At present, for the treatment of second line advanced non-small cell lung cancer (NSCLC), three drugs are now available, pemetrexed, docetaxel and erlotinib (1-3). Docetaxel was registered in a superiority trial over placebo and it became the first second line approved at the beginning of this century, while erlotinib was licensed with a pivotal trial against placebo five years later (2).
In principle, erlotinib was conceived as an alternative drug in patients unfit for chemotherapy (2), however later it became an alternative option for all patients in second line advanced NSCLC.
In fact, several trials run after this registration comparing erlotinib or other EGFR-tyrosine kinase inhibitors (EGFR TKIs) versus chemotherapy and achieving similar results, with different expected toxicity.
However, in 2004 three groups at the same time discovered the presence of EGFR mutations opening the new era of the concept of targeted therapies (4-6). EGFR mutations were mainly in exons 19 and 21 and they were exquisitely sensitive to EGFR TKIs.
These mutations were typically more frequent in Asians, females and never smokers and further studies confirmed that when they were present the treatment with EGFR TKIs was clearly the treatment of choice also in first line.
The discovery of the presence of mutations in the EGFR genes and later of translocations in ALK gene as well as mutations and translocations in others genes (ROS1, BRAK, HER2, etc.) in NSCLC has allowed the introduction of targeted therapies directed against these genetic alterations and it became the proven possibility of creating the personalized medicine (7-10).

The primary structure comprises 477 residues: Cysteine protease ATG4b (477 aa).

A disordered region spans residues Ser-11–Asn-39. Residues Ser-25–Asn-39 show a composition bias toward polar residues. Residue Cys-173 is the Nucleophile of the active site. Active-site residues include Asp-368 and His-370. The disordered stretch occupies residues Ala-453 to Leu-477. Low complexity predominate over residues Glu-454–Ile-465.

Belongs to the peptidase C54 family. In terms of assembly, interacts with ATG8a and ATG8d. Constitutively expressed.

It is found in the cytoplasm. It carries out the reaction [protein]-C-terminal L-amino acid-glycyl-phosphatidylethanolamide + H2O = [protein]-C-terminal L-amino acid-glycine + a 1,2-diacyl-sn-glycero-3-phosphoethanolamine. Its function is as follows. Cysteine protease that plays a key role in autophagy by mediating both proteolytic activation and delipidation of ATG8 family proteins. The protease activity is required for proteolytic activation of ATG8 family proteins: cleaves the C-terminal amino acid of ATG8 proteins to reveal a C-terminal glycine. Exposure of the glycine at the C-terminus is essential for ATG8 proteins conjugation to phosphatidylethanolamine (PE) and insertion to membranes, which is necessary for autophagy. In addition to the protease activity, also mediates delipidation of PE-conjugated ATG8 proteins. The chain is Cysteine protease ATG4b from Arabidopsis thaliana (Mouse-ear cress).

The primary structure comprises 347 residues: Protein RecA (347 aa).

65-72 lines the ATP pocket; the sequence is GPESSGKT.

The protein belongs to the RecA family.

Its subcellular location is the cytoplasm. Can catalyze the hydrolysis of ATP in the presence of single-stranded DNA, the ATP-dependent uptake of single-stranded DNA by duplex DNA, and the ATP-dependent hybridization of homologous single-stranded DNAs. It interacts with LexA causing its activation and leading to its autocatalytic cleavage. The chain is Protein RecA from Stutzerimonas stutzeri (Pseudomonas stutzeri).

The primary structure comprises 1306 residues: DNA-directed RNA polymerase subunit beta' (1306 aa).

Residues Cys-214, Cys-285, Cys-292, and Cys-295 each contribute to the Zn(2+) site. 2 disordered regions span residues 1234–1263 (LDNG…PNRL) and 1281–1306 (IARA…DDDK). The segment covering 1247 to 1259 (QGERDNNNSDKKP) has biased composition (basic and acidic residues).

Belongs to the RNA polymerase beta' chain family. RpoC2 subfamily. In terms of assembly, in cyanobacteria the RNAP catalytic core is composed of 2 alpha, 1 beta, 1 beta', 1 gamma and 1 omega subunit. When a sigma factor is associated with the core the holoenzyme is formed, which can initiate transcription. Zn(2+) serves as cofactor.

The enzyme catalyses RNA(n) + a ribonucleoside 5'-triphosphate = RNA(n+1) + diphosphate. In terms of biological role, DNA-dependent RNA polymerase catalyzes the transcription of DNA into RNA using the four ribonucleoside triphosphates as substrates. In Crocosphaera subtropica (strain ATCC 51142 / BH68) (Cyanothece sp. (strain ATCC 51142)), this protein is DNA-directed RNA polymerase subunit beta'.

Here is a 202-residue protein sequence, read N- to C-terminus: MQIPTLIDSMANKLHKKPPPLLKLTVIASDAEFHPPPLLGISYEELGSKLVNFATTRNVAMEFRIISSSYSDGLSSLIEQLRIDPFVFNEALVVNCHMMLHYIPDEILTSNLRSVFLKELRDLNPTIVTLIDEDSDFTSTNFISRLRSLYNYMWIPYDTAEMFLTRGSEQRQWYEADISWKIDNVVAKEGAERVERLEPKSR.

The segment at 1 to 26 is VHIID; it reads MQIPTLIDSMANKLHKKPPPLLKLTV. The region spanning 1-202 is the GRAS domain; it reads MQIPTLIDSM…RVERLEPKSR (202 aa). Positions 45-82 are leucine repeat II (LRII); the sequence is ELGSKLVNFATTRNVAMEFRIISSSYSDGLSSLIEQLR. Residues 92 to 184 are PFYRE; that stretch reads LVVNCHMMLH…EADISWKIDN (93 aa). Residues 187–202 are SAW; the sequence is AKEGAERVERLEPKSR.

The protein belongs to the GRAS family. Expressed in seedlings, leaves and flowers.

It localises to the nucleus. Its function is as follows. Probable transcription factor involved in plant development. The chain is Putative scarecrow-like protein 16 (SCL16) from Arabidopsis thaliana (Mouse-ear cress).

Nevertheless all these discoveries, all trials comparing erlotinib or other EGFR TKIs to chemotherapy, run independently from EGFR mutational status, giving controversial results on the role of these drugs in patients with wild-type EGFR.
At least four independent trials, mainly in Italy (TAILOR, PROSE) and in Asia (DELTA, CTONG), tried to properly address this issue on the selection. TAILOR randomized only patients with wild-type EGFR and it showed a superiority of docetaxel over erlotinib in terms of PFS, and close to the statistical significance in terms of overall survival (OS) (11). PROSE identified a proteomic signature for which patients were not to be considered for EGFR TKIs (12). CTONG compared gefitinib over pemetrexed, again showing a superiority of chemotherapy in EGFR wild-type population (13). The recent publication of the results of a randomized phase III trial comparing erlotinib versus docetaxel (in second or third line) in patients with advanced NSCLC (DELTA trial) by Kawaguchi et al. (14), added another significant piece, confirming the results of the previous TAILOR trial (Table 1).
The DELTA trial was a multicenter randomized trial that included Japanese patients with advanced NSCLC (stage IIIB or IV), a previous history of chemotherapy (one or two regimens, with one at least containing platinum. Patients who previously received either docetaxel or erlotinib were excluded from the study. A total of 301 patients were randomized to receive erlotinib (150 pts) at the dose of 150 mg per day or docetaxel (151 pts) as 1 h infusion of 60 mg/sqm every three weeks (the dose of docetaxel was the one approved in Japan). The primary endpoint of the study was PFS while the secondary endpoints were OS, response rate safety and subgroup analysis in EGFR wild-type and mutant tumors. The patients were enrolled independently from the presence of EGFR mutations or wild-type.